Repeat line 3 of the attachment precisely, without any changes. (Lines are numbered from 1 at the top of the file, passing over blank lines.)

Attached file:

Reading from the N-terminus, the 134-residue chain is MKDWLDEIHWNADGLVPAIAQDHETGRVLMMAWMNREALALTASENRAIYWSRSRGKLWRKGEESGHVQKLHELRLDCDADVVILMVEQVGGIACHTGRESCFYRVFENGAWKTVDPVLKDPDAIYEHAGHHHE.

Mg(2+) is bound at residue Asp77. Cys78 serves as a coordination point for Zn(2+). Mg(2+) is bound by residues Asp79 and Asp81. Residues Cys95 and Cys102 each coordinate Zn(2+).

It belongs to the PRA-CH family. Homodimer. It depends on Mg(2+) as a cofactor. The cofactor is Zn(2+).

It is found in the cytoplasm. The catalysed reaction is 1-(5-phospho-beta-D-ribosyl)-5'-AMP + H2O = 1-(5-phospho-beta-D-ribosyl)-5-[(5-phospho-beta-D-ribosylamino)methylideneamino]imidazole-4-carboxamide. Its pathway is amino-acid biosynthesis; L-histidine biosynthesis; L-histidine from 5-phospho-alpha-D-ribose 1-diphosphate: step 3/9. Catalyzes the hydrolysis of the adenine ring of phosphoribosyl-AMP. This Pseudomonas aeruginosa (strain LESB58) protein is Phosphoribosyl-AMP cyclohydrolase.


It belongs to the PRA-CH family. Homodimer. It depends on Mg(2+) as a cofactor. The cofactor is Zn(2+).